Earthquakes that struck Turkey and Syria in February destroyed more than lives and property, says Petra Antoun, a Mennonite Central Committee staff person in Syria.
“There would always be hope somewhere, but now everything is destroyed,” Antoun said Feb. 24. “There are still areas that were not affected directly, not destroyed, but the people there are destroyed from inside.”
In the northern city of Aleppo, near the border with Turkey, Antoun is working with MCC partner organizations to assist survivors.
The disaster compounded hardships Syrians were already facing.
The country has been weakened by almost 12 years of armed conflict, which damaged many buildings, making them more vulnerable to earthquakes. Families displaced by conflict are living in unfinished and unsafe buildings at higher risk for collapse.
“Most of the buildings are either destroyed by war and then the earthquake, or they are about to fall,” Antoun said.
Sanctions many countries imposed in 2011 were hard on the Syrian people.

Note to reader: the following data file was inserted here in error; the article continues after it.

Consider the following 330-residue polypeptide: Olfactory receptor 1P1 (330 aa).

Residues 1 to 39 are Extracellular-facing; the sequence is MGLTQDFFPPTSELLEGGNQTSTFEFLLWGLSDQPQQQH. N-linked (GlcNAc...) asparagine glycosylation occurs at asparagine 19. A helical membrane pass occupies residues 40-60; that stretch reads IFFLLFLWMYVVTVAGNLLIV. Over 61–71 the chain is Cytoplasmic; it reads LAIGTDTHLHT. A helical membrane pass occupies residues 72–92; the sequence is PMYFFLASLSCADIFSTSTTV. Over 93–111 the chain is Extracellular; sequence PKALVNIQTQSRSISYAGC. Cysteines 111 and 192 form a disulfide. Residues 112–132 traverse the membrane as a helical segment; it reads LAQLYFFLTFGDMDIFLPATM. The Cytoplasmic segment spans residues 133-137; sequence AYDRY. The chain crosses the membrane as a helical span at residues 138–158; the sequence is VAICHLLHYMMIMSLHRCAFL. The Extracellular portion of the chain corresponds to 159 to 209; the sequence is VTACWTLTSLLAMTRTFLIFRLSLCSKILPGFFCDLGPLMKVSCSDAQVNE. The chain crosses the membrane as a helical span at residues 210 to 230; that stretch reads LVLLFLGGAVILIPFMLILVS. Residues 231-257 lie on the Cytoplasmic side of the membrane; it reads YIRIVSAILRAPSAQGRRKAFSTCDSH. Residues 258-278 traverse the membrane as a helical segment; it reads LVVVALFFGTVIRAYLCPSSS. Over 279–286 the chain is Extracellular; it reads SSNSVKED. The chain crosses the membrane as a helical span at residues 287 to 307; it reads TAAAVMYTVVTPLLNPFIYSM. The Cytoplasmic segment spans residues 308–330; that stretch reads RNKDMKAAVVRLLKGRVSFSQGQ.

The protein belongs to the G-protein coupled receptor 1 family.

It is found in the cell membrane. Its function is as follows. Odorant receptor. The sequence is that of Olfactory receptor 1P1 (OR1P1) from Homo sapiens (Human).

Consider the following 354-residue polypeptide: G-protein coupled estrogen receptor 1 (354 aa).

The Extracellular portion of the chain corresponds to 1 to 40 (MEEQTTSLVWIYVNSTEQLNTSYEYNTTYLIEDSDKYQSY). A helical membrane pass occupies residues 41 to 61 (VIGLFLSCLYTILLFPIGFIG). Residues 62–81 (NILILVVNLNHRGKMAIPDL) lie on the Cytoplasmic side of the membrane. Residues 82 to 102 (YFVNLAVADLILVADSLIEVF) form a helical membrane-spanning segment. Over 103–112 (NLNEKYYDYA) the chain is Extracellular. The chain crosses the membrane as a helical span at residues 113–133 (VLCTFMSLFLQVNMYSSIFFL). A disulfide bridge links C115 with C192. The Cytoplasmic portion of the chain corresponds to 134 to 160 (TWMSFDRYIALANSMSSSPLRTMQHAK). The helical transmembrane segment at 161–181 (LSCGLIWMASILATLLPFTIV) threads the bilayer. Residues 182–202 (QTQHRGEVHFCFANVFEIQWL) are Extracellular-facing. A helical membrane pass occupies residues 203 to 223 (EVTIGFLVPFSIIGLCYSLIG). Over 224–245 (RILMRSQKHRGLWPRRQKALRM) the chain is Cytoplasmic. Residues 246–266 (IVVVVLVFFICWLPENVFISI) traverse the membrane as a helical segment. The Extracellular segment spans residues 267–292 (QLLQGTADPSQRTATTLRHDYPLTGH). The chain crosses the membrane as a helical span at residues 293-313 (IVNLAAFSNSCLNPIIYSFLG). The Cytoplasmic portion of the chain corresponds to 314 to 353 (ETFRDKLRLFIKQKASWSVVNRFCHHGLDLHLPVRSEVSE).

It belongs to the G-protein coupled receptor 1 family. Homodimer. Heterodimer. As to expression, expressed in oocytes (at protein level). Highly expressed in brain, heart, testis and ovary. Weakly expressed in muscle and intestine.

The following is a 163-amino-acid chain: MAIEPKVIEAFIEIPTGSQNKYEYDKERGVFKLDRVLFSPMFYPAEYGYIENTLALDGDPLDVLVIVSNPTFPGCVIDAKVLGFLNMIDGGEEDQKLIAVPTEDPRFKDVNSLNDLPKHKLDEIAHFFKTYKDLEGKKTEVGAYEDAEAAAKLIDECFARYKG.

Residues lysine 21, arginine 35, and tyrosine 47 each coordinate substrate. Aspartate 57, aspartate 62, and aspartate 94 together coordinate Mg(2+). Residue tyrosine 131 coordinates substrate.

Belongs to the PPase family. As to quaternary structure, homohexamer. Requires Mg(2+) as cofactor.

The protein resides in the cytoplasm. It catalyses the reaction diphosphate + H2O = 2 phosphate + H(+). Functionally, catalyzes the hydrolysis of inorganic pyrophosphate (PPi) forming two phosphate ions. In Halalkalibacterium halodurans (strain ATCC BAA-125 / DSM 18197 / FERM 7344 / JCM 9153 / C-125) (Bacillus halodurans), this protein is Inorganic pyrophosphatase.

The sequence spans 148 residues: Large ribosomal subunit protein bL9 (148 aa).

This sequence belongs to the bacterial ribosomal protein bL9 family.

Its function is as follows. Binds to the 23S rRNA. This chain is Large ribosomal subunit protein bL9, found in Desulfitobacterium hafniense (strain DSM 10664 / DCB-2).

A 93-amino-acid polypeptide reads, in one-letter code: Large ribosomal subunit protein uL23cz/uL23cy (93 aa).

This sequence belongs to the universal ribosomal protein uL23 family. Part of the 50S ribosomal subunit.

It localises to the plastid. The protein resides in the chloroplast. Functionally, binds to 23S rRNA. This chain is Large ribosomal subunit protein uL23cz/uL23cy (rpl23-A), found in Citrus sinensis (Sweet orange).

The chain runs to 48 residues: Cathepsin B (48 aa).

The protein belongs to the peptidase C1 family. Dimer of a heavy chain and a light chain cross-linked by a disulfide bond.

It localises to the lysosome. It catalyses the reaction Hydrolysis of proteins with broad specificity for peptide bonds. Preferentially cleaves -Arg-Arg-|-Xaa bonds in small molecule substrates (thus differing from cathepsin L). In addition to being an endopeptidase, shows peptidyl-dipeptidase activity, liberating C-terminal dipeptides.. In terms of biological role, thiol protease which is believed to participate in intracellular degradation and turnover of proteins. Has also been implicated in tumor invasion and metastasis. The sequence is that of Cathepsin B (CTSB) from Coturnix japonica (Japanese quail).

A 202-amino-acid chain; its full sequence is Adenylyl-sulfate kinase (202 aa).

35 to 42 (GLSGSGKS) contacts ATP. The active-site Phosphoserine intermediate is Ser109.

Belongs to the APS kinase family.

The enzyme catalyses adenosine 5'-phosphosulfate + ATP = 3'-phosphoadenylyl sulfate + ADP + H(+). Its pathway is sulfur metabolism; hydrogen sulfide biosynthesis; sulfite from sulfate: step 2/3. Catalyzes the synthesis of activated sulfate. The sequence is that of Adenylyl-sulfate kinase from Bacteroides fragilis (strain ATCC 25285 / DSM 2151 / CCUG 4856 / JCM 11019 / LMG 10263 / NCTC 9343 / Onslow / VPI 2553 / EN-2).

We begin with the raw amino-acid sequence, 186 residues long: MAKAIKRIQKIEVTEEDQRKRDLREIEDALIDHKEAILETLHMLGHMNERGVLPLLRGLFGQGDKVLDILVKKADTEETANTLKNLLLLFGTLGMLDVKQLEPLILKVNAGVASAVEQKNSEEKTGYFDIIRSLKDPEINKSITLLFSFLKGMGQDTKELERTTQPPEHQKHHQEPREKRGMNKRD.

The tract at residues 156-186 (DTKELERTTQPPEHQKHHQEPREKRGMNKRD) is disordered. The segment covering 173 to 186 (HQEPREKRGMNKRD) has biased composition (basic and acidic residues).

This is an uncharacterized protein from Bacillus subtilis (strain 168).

“They were putting sanctions on the government, but to be honest, they were on the people,” Antoun said. “Because of that, we don’t have fuel to generate electricity, to have some heat during winter or to have bread, basic items or formula for babies. . . .
“Before the earthquake, it was difficult for people to get their basic needs [met]. And now, after what’s happened, many lost their jobs.”
On Feb. 17, MCC U.S. signed a statement, along with 15 other national faith organizations, urging the United States to lift sanctions on Syria.
Through partners in Syria, MCC is:
— Planning a long-term food response in Aleppo, Latakia and Tartous.
— Distributing hygiene items and blankets.
— Providing emergency food in shelters, along with hygiene items, drinking water, blankets, mattresses and trauma counseling.
— Continuing work that was in place before the earthquake to distribute food and give support for heating needs.
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